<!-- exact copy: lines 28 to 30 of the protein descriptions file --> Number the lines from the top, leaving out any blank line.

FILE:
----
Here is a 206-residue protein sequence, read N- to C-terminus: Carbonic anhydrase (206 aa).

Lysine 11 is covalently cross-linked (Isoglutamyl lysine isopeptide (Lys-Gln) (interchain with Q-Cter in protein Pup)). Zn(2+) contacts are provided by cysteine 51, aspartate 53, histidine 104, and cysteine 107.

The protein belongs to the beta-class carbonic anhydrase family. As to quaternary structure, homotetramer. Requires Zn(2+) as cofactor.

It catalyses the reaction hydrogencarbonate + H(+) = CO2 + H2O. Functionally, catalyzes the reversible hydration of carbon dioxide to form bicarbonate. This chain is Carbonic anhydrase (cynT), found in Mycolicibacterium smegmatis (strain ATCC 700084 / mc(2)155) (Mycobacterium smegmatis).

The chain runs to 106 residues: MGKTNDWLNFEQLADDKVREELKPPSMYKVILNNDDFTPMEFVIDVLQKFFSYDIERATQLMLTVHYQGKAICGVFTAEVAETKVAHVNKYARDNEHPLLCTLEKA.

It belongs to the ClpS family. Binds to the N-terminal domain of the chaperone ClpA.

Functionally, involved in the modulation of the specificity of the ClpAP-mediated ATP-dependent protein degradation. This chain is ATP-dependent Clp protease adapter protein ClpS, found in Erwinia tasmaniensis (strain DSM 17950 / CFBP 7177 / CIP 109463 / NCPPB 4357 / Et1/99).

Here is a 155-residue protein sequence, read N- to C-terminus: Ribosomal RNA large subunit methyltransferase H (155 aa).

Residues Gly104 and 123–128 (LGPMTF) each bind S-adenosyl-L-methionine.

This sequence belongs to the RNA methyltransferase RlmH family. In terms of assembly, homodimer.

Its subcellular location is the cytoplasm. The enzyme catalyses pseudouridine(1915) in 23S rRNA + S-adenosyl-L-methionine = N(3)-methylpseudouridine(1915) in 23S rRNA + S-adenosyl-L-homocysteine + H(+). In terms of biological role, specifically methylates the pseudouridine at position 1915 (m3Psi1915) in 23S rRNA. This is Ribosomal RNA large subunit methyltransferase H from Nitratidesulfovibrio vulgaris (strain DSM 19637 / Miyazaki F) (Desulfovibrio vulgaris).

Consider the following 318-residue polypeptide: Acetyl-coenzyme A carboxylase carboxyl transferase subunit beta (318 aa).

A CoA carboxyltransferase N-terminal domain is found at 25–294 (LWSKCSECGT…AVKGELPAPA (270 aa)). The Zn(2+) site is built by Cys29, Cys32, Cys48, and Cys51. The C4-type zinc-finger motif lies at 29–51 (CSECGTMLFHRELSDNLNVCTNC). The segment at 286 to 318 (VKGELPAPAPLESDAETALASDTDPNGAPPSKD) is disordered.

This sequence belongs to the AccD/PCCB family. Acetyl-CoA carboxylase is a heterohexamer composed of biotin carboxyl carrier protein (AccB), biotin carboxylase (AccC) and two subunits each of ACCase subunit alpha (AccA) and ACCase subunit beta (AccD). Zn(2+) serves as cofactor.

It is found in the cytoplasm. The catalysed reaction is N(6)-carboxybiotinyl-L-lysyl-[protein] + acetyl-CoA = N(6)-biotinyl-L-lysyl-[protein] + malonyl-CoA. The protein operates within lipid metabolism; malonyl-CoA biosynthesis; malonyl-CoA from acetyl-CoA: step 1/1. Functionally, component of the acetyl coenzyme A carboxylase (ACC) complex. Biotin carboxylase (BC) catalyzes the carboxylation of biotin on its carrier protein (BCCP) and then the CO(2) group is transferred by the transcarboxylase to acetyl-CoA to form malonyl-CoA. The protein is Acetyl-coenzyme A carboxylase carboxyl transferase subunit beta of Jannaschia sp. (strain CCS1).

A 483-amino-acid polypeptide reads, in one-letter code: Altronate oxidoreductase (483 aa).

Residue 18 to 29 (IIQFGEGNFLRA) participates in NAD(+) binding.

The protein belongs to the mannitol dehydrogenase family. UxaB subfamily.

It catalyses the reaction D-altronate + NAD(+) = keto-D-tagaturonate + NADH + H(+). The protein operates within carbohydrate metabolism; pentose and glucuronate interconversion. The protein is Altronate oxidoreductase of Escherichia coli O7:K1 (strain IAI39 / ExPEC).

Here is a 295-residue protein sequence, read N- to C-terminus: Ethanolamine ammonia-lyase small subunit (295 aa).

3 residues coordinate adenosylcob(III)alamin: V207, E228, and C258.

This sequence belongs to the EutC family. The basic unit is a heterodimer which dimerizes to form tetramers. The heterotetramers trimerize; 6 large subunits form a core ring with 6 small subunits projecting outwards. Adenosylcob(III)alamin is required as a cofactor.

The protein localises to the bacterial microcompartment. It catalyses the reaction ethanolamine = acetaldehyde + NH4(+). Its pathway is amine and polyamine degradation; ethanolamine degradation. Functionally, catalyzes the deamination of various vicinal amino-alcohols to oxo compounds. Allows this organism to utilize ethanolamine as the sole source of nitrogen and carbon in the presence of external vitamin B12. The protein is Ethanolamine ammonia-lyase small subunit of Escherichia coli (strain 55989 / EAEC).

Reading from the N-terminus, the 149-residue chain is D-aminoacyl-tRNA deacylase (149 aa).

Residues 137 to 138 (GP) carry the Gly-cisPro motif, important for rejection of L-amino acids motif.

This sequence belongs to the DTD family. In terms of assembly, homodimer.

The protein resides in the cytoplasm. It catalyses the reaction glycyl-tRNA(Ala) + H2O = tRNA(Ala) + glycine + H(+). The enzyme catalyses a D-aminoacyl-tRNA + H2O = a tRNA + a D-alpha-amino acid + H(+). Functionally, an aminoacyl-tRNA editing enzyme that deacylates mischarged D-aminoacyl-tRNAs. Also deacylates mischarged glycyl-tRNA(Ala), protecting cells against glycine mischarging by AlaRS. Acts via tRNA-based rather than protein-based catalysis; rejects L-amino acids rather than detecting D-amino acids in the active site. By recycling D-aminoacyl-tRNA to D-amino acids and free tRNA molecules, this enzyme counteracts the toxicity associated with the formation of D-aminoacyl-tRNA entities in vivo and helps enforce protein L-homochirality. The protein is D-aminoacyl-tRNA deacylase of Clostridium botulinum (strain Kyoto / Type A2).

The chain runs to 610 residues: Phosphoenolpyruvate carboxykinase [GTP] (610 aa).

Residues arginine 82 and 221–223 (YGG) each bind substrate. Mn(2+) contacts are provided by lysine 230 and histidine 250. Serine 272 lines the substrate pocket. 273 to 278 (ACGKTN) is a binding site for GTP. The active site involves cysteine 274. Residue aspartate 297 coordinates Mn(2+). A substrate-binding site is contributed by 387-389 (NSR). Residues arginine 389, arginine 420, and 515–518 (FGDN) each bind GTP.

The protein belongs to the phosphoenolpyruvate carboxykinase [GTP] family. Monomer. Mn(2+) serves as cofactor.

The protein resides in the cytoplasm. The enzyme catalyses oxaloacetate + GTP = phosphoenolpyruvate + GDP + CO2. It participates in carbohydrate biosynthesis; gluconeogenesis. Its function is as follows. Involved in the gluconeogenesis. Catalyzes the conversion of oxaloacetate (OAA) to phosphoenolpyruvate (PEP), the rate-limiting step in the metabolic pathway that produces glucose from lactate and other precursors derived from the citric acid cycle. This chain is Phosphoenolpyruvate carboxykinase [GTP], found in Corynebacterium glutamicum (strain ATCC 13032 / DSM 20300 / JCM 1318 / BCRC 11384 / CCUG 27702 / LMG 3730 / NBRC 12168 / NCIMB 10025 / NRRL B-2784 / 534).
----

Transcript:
The chain runs to 610 residues: Phosphoenolpyruvate carboxykinase [GTP] (610 aa).

Residues arginine 82 and 221–223 (YGG) each bind substrate. Mn(2+) contacts are provided by lysine 230 and histidine 250. Serine 272 lines the substrate pocket. 273 to 278 (ACGKTN) is a binding site for GTP. The active site involves cysteine 274. Residue aspartate 297 coordinates Mn(2+). A substrate-binding site is contributed by 387-389 (NSR). Residues arginine 389, arginine 420, and 515–518 (FGDN) each bind GTP.

The protein belongs to the phosphoenolpyruvate carboxykinase [GTP] family. Monomer. Mn(2+) serves as cofactor.